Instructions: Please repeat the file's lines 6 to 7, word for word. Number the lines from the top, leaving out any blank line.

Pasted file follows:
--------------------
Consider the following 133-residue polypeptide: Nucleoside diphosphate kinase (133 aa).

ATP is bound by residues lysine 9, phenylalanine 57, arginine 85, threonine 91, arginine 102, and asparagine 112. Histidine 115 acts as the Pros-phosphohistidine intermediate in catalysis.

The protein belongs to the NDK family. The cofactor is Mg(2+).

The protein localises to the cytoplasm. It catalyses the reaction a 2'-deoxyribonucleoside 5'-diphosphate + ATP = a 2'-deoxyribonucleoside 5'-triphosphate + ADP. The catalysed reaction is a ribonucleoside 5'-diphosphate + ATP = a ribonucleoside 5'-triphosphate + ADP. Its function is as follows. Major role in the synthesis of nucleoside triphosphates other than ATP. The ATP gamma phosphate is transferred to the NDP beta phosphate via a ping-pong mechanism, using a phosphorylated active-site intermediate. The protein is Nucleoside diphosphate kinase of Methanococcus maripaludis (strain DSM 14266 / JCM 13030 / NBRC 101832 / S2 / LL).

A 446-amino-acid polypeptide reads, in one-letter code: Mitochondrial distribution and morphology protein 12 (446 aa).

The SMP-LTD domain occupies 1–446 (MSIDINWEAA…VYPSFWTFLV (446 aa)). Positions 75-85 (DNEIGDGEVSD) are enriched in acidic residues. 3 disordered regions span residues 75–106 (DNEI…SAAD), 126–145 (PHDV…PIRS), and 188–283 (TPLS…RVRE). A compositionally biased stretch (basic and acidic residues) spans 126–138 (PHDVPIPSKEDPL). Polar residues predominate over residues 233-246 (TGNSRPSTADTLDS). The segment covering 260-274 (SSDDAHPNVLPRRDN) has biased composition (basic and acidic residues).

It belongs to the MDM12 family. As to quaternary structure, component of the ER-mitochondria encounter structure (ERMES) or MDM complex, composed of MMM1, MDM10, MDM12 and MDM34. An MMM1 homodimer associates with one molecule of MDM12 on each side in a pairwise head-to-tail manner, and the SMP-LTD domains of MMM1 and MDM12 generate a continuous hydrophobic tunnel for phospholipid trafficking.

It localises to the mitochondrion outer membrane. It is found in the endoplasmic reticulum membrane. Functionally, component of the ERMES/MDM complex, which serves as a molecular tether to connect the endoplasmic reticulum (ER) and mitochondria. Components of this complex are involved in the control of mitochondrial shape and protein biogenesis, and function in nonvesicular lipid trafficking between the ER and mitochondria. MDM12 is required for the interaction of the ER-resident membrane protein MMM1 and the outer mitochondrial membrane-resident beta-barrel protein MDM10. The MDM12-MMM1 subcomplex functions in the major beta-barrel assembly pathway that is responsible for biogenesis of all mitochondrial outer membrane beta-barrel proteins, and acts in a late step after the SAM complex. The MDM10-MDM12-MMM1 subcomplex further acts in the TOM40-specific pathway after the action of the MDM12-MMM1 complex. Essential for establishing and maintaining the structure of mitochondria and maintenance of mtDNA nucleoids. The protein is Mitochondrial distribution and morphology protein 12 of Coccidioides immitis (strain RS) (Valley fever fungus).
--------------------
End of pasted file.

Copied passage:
The SMP-LTD domain occupies 1–446 (MSIDINWEAA…VYPSFWTFLV (446 aa)). Positions 75-85 (DNEIGDGEVSD) are enriched in acidic residues. 3 disordered regions span residues 75–106 (DNEI…SAAD), 126–145 (PHDV…PIRS), and 188–283 (TPLS…RVRE). A compositionally biased stretch (basic and acidic residues) spans 126–138 (PHDVPIPSKEDPL). Polar residues predominate over residues 233-246 (TGNSRPSTADTLDS). The segment covering 260-274 (SSDDAHPNVLPRRDN) has biased composition (basic and acidic residues).

It belongs to the MDM12 family. As to quaternary structure, component of the ER-mitochondria encounter structure (ERMES) or MDM complex, composed of MMM1, MDM10, MDM12 and MDM34. An MMM1 homodimer associates with one molecule of MDM12 on each side in a pairwise head-to-tail manner, and the SMP-LTD domains of MMM1 and MDM12 generate a continuous hydrophobic tunnel for phospholipid trafficking.